“For the first time since the election, I actually have some hope.” That’s what one longtime conservative said to me after Senator Rand Paul’s 13-hour filibuster earlier this month.
My friend is far from the only one to feel that way. Paul’s dramatic gesture had conservatives, libertarians and even many on the left cheering his principled stand. And no wonder. Here’s how Paul opened his lengthy marathon on the Senate floor on Wednesday, March 6:
I rise today to begin to filibuster John Brennan’s nomination for the CIA I will speak until I can no longer speak. I will speak as long as it takes, until the alarm is sounded from coast to coast that our Constitution is important, that your rights to trial by jury are precious, that no American should be killed by a drone on American soil without first being charged with a crime, without first being found to be guilty by a court.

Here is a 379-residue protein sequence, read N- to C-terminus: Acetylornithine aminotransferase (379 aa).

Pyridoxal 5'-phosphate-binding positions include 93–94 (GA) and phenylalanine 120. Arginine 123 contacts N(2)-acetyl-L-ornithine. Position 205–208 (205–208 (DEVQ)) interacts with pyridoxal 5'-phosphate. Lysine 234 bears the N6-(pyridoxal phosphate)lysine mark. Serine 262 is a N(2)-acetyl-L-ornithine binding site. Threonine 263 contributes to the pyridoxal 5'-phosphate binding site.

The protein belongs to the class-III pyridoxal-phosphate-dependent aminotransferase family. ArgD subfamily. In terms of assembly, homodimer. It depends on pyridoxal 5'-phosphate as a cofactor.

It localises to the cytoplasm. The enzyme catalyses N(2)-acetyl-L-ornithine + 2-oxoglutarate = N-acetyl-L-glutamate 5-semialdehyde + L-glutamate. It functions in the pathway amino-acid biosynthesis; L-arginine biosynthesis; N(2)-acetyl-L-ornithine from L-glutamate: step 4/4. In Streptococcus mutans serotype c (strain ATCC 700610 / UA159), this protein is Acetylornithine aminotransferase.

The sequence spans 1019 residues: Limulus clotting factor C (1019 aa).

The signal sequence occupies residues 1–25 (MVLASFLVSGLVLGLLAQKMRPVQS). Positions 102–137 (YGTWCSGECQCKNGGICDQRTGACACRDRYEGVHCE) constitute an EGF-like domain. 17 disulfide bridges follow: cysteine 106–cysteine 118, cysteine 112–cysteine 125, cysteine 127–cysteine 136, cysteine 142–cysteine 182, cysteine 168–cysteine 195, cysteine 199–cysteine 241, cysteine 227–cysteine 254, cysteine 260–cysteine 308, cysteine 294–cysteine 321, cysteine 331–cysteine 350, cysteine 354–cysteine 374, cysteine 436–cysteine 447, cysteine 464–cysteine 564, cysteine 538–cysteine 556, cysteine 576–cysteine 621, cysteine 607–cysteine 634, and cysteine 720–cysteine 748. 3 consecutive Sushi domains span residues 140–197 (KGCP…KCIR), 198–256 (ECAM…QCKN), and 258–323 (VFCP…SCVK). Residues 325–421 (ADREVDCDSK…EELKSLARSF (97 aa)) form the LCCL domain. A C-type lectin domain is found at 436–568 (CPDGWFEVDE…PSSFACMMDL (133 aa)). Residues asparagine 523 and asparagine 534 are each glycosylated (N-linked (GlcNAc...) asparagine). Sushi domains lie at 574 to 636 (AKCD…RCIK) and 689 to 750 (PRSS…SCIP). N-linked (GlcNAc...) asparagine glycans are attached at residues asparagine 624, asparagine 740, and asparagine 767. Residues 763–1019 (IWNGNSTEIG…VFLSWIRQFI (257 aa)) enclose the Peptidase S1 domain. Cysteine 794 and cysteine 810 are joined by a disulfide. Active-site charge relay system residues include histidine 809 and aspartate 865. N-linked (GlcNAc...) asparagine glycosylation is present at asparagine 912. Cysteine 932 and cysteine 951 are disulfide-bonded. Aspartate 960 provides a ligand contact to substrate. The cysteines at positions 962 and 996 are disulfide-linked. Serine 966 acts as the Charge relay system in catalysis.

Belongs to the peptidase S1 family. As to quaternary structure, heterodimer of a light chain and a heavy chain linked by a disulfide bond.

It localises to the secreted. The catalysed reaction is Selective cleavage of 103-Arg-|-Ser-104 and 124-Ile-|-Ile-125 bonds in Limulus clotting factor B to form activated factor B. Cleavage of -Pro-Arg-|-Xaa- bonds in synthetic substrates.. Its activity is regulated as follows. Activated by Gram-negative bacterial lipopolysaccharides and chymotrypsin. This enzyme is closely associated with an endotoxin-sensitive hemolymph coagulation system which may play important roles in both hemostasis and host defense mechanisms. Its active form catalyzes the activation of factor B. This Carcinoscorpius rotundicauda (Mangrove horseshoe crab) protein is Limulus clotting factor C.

Who on earth could dispute that? Well, as it turns out, Paul’s challenge to unrestrained government power makes some Republicans very uncomfortable. Two of the more outrageous attacks came from establishment Republicans John McCain (R-Ariz.) and Lindsey Graham (R-S.C.).
The day after Paul’s marathon effort, McCain pontificated, “I don’t think what happened yesterday was helpful to the American people.” Later, he inserted his foot even further into his mouth, when he told one reporter: “It’s always the wacko birds on right and left who get the media megaphone.” When asked to name names, McCain didn’t hesitate. “Rand Paul” was the first one he mentioned.
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